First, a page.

Arnold Whole Grain Double Protein
1 slice: 100 calories, 2 g fat, 0 g sat fat, 150 mg sodium, 16 g carbs, 3 g fiber, 2 g sugar, 7 g protein
Fiber intake is one side of the diet-docket, but protein intake is equally as important when it comes to weight management. That’s why taking a close look at the nutritional makeup of your foods is crucial to developing a balanced diet. “It’s not important for us to be cutting out food groups so much as it is for us to be looking at what we’re consuming, making sure we get the right portion sizes and looking at our food labels. You can definitely find healthy bread options at your local supermarket, too—not just at a specialty store,” says Crandall.
NOW, THE WORST
Pepperidge Farm White Sandwich Bread
2 slices: 130 calories, 2.5 g fat, 1 g sat fat, 260 g sodium, 23 g carbs, 1 g fiber, 3 g sugar, 4 g protein
The very first ingredient listed on this label is “Wheat Flour Unbromated Unbleached Enriched.” Whatever that is, it’s certainly not a whole grain—and as you probably guessed, offers none of the same health benefits. “With white bread, there’s typically less fiber and less nutritional benefits. We know that higher fiber and whole grain products have been linked to numerous studies showing that they can decrease the risk of high cholesterol, help decrease weight, and also decrease the risk of cardiovascular disease. When you’re eating white bread, you’re essentially eating non-nutrient rich food,” says Crandall. When in doubt, skip the white.
Pepperidge Farm Italian White
1 slice: 80 calories, 1 g fat, 0 g sat fat, 130 mg sodium, 15 g carbs, 1 g fiber, 1 g sugar, 3 g protein
Whether it’s soft white, sandwich white or fancy sounding Italian white—it doesn’t change the fact that white bread is missing a lot of key nutrients that will help push you to meet your health goals. Choosing to eat a food lacking in nutrients is a missed opportunity to nourish your body with the vitamins and minerals it needs to function properly and recovery from activity. If you already bought bread that’s not great for your body and feel bad about wasting it, at least discover the incredible bread trick that makes it healthier.
Martin’s Potato Bread
1 slice: 80 calories, 1 g fat, 0 g sat fat, 115 mg sodium, 15 g carbs, 1 g fiber, 3 g sugar, 4 g protein
Potato bread may be a favorite thanks to its plush, soft texture, but the added potato doesn’t add any extra health benefits. With one measly gram of fiber, this slice will quickly run through your digestive system, leaving you feeling hungry shortly after and causing you to eat more food than you truly need.
Glutino Gluten Free Multigrain Bread
1 slice: 80 calories, 3.5 g fat, 0 g sat fat, 170 mg sodium, 13 g carbs, <1 g fiber, 1 g sugar, <1 g protein
Unless you have celiac disease or are gluten-sensitive, there is no reason for you to be hanging out in the gluten-free aisle. It’s very important to note that just because something is labeled gluten-free, does not mean it’s healthy. Looking past the confusing gluten-free, multigrain label, this bread is essentially a mixture of starch and oil. With less than one gram of fiber and less than one gram of protein, you won’t make it very far on this slice.
Udi’s Gluten Free Cinnamon Raisin Bread
2 slices: 140 calories, 3 g fat, 0 g sat fat, 190 mg sodium, 24 g carbs, 1 g fiber, 9 g sugar, 4 g protein
Although this sans gluten option may be a bit tastier, it still does not give your body the fuel it needs to run efficiently. With raisins as the second listed ingredient, it’s no wonder the sugar count is a tad high. And, what are “cultured corn syrup solids” doing in there anyway? Skip the low fiber, high-sugar bread and make room for way more satisfying indulgences when you really want one.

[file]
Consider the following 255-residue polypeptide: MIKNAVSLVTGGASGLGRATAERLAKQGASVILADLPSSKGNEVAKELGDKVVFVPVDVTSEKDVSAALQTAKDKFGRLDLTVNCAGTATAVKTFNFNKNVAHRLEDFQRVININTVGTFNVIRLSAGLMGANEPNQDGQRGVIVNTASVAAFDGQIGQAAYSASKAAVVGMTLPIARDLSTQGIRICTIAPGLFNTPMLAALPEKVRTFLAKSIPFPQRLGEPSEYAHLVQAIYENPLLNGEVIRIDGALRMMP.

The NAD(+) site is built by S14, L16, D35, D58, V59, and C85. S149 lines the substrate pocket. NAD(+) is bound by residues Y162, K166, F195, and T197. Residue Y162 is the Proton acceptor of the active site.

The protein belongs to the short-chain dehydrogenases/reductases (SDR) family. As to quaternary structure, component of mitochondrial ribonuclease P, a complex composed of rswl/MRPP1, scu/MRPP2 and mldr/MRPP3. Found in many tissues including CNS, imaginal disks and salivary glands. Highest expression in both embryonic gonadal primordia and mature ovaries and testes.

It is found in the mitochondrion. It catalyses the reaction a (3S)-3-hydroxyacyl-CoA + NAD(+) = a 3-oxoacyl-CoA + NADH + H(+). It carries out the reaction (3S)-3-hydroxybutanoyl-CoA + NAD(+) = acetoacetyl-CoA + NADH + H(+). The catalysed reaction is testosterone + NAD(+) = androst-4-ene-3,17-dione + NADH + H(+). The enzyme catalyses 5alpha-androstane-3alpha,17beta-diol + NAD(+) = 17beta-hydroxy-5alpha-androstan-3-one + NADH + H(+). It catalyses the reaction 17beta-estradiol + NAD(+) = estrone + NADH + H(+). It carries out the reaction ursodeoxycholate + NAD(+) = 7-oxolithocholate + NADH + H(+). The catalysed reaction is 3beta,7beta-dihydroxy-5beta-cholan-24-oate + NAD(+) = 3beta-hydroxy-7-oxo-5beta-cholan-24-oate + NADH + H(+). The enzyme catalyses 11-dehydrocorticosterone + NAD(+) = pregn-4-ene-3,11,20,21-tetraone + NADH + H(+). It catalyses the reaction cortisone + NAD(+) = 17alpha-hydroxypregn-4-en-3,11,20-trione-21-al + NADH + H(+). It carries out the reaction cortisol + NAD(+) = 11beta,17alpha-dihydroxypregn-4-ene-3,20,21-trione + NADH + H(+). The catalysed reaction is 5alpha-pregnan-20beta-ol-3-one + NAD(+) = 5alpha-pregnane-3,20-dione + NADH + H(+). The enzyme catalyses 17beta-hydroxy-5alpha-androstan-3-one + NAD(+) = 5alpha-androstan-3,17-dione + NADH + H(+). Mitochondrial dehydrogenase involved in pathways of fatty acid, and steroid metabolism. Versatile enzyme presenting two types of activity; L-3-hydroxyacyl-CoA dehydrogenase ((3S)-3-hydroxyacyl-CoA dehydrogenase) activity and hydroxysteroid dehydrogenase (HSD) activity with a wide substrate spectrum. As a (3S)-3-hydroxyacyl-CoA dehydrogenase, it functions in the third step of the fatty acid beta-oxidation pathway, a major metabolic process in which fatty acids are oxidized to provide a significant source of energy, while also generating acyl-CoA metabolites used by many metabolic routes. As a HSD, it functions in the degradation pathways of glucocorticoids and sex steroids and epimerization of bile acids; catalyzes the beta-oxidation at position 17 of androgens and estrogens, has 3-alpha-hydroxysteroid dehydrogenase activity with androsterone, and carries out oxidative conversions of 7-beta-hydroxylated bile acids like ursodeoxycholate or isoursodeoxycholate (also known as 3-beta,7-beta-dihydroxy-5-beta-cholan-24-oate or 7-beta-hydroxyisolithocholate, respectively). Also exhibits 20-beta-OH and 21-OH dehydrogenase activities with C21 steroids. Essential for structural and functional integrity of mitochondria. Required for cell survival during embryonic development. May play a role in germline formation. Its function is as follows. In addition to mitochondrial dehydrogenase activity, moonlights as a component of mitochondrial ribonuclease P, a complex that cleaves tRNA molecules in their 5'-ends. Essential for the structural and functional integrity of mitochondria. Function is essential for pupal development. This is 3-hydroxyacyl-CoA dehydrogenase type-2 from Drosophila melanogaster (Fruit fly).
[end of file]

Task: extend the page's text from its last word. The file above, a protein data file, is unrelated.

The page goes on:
Pepperidge Farm Oatmeal Bread
2 slices: 130 calories, 2 g fat, 0.5 g sat fat, 170 mg sodium, 24 g carbs, 2 g fiber, 3 g sugar, 5 g protein
The word oatmeal may lead you to believe that this bread may be a heartier, more filling choice, but sorry to say it’s not. With only two grams per serving, this loaf does not qualify as a good fiber source and doesn’t really offer you body much more than a classic slice of white bread. Its only redeeming quality is the small five grams of protein hiding within—but truth be told, you’re better off seeking true whole grain options to reap the most benefits possible. If you love oatmeal, we suggest making a batch of overnight oats tonight!
Wonder Bread Classic White
1 slice: 70 calories, 0.5 g fat, 0 g sat fat, 100 mg sodium, 13 g carbs, 0 g fiber, 2 g sugar, 2 g protein
Wonder Bread has got to be one of the most beloved loaves out there, setting off childhood nostalgia at the mere mention of it. But unfortunately, it doesn’t pass the test when it comes to healthy options. As with any other simple carb, it’s going to digest quickly, leaving your stomach grumbling and your blood sugar unsteady, which may lead to unhealthy cravings.
Nature’s Own Butter Bread
1 slice: 60 calories, 0.5 g fat, 0 g sat fat, 95 mg sodium, 12 g carbs, <1 g fiber, 1 g sugar, 3 g protein
Sometimes, a name really can clue you into what you’re getting. Ask yourself: Does “butter bread” sound like a diet-friendly option? Although there is not an outrageous amount of butter in this loaf, it is not an adequate source of whole grains and contains less than one gram of fiber per slice. If you want to throw this in the toaster from time to time, chalk it up as a “treat yourself” moment and stick with the more filling stuff daily.
Vermont Bread Soft White
1 slice: 90 calories, 1 g fat, 0 g sat fat, 115 mg sodium, 17 g carbs, <1 g fiber, 1 g sugar, 3 g protein
Although Vermont does have a reputation for churning out fresh and natural food products, not all are created equal. The Vermont bread company does have a decent roundup of best bread loaves, but unfortunately, the white option still doesn’t live up to our standards. It may have “unbleached wheat flour” listed as the first ingredient, but without the word “whole” it falls short nutritionally.
Pepperidge Farm Rye & Pumpernickel Bread
1 slice: 80 calories, 1 g fat, 0 g sat fat, 200 mg sodium, 14 g carbs, 1 g fiber, <1 g sugar, 3 g protein
Though the stamp “No high fructose corn syrup” may draw your eye to this brown bread, they should also attach a label saying “no whole grains found here.” Don’t let the color deceive you into thinking it shares nutritional properties with whole grain varieties. This loaf lacks those benefits that come along with whole grain options, and mainly offers a different flavor profile and aesthetic.